I loved antihero Mathilde fiercely by the end of her story, but her silence and seemingly smiling resilience throughout Lotto’s story made me almost scared of her. As someone who struggles to bite their tongue in relationships, her ability to support in silence and manipulate in private was baffling and magnificent in equal measure. While the way she loves and feels might not be the same as the rest of us at times, Lotto’s description of her made me want to shake her. It was only reading her version that made me see her in a whole new light and respect. Without her furies, neither of them would have got where they did and the rage she feels at Chollie at the end after telling Lotto about herself and Ariel, feels almost tangible. I for one was rooting for her in a big way and loved her even more when she did the right thing at the end of book. I think I almost cheered to myself when she bought the plot of land and house in France and demolished it. YES! Needless to say, Mathilde isn’t the forgiving kind. She was something of a sympathetic Lady Macbeth character to me, and it was her story that made Lotto’s so much more interesting. While Lotto had his fair share of tragedy, it also had the familial backing of knowing he was bound fro greatness whereas Mathilde’s grew up believing she was innately bad and unloveable, a burden you couldn’t help but sympathise with even if she herself was inherently lacking in warmth.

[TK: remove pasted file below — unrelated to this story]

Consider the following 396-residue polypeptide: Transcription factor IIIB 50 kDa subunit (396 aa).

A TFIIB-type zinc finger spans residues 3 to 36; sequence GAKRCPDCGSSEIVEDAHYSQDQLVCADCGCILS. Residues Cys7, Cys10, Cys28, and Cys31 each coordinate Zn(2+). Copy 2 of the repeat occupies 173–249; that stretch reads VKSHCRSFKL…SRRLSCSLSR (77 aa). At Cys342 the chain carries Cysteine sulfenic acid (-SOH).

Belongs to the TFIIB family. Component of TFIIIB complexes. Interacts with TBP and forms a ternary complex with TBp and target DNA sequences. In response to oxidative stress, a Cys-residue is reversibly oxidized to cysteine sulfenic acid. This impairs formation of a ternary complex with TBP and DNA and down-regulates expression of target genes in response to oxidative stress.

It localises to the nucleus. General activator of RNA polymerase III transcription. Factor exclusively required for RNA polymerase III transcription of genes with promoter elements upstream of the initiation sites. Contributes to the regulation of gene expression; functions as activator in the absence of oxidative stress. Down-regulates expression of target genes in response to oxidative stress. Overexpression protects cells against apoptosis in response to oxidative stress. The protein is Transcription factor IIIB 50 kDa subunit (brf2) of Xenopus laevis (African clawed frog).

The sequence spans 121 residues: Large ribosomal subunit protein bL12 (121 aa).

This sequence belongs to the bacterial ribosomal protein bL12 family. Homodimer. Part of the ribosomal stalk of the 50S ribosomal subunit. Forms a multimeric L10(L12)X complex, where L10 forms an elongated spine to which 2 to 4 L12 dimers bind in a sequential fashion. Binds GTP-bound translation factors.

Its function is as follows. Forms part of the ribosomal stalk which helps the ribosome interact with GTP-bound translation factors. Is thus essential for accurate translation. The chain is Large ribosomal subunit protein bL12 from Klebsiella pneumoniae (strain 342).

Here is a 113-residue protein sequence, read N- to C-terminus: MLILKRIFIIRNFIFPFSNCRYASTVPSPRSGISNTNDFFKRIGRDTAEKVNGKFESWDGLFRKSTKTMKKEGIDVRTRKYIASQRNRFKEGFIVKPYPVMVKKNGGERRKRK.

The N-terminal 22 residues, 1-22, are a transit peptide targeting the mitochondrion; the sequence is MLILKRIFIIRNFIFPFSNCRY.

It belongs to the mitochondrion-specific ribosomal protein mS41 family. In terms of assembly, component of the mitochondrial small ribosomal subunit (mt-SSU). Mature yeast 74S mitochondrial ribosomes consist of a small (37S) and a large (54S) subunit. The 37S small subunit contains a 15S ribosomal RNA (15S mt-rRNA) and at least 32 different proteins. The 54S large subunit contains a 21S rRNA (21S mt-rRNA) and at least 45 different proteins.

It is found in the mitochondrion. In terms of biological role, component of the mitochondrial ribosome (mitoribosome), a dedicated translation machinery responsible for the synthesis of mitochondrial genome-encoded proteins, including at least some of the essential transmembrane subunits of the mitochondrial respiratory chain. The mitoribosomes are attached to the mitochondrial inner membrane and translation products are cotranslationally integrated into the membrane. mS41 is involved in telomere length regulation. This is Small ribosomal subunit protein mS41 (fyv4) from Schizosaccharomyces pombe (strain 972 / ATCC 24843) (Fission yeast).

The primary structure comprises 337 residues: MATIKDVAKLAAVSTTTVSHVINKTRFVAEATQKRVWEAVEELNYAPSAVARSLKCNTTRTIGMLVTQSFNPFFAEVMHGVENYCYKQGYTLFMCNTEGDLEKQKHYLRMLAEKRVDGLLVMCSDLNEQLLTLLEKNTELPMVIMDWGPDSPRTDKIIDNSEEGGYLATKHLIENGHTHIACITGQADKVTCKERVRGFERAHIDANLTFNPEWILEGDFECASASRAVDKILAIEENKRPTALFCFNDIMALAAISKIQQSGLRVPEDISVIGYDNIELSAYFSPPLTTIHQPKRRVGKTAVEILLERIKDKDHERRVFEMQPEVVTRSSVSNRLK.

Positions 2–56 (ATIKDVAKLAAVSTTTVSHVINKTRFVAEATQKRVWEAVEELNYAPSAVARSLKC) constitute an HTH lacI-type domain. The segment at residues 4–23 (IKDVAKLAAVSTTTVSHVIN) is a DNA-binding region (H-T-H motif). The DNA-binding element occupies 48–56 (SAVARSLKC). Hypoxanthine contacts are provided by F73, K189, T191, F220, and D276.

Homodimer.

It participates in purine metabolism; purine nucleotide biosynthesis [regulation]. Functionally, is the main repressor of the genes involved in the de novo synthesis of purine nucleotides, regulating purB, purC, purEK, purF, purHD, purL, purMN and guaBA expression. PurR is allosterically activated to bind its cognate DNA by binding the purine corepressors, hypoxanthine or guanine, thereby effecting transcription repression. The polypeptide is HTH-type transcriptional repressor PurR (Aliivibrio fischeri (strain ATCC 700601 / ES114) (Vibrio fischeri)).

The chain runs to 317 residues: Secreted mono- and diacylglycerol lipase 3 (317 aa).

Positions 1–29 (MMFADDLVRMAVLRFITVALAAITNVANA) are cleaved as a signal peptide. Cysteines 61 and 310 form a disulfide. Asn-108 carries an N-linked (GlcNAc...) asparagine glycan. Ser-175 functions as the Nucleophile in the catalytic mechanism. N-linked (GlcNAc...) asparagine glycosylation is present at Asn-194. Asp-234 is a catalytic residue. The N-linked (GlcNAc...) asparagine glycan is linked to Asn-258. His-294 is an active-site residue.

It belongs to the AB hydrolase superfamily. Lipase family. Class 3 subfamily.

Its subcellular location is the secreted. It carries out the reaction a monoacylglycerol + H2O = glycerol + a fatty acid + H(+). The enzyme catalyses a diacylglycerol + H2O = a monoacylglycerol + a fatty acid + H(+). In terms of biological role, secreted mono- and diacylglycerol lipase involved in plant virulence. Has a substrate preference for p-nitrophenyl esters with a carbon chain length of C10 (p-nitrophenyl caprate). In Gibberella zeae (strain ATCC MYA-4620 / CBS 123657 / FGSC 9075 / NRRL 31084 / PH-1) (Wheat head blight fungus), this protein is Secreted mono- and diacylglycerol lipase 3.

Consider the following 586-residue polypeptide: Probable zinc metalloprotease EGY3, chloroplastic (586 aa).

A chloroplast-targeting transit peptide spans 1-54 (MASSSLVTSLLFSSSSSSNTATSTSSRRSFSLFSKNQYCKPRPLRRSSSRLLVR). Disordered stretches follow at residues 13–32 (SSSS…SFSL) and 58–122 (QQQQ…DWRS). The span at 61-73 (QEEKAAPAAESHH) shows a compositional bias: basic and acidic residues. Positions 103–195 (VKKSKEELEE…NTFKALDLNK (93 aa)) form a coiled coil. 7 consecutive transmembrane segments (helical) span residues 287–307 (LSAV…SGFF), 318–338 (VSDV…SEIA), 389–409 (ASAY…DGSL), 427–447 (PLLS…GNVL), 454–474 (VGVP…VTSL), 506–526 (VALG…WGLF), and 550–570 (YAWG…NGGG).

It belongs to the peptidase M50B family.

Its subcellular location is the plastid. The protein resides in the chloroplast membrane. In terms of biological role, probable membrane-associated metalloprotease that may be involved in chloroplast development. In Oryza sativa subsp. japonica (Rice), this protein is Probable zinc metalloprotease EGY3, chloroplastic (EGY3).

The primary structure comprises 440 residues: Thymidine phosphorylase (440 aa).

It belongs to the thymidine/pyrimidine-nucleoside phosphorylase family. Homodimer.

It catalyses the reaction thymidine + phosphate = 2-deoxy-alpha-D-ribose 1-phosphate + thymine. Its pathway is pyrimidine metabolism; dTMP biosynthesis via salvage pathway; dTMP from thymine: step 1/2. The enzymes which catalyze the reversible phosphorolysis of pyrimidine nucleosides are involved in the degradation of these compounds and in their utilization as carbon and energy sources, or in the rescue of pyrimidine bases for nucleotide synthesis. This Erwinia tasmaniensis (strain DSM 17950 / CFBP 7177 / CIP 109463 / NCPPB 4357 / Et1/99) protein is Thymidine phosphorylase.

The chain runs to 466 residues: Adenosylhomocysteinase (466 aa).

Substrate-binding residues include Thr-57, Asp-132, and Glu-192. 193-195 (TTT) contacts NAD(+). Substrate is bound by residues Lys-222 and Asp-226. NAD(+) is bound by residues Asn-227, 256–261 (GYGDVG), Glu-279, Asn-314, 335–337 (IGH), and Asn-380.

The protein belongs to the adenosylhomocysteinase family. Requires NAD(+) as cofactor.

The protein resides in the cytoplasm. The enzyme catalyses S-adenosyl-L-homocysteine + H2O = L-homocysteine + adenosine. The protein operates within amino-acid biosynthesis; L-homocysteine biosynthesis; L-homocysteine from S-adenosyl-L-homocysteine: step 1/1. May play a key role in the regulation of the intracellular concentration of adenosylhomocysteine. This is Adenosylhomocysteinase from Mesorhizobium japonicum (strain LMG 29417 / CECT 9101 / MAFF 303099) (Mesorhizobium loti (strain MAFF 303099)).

Lotto’s sexuality, Mathilde’s past; their hidden secrets broke my heart for both of them in equal measure. But I wondered if I really wanted each of them to know all of each other’s secrets? And the answer is probably no. Mathilde needed Lotto to see her as ‘pure’, innocent and untarnished for both of them in a way, while Lotto’s love for his muse/backbone/support system Mathilde ultimately was enough to quell anything else. They saw what they wanted to see but also what the other person wanted them to see, albeit as far as closed-book Mathilde was concerned. For me, the real tragedy was Mathilde believing Lotto died unforgiving and believing she’d cheated, but I took comfort in knowing that he did indeed forgive, albeit something that never happened the way he thought it did. I’m recommending this book to everyone and anyone, men and women. Lyrical and enthralling, I loved the descriptive insights into Lotto’s Floridian youth, their house in upstate New York, Mathilde’s transatlantic Journey(s)…. I couldn’t help but be in awe of Lauren Groff as a writer and be slightly boggled by her skill and general mind.
Now, time for the next read. This month’s is a little lighter than Fates & Furies, not in subject matter necessarily but in terms of page-turning, this was more of an easy-going read. Swimming Lessons by Claire Fuller is going to be this months new read. I recently devoured this book in Mexico and loved it. Unlike previous FMN Book Club picks, this feels more English and again revolves around families, secrets, daughters finding their way and marriages based on lies, only this time set between London and the Dorset coastline. I think you guys are really going to love this… I haven’t read her previous book ‘Our Endless Numbered Days’ but now want to for sure. So maybe two this month if we can stretch that far?!
It’s a new read so is mainly still in hardback but available on kindles of course too. As always please do share your thoughts on Fates and Furies below (I love getting everyone’s spin on things) and get buying the next read so we can keep on with this year’s worth of reads together. Thanks so much to all who joined in and read this and previous FMN Book Club reads, I love how many of you are getting behind this. I have so many more great ones I’m getting really excited to read this year so I have a feeling we haven’t even found the best of the year yet…
Till next month guys.
Photographed at Cuixmala, Mexico. More soon!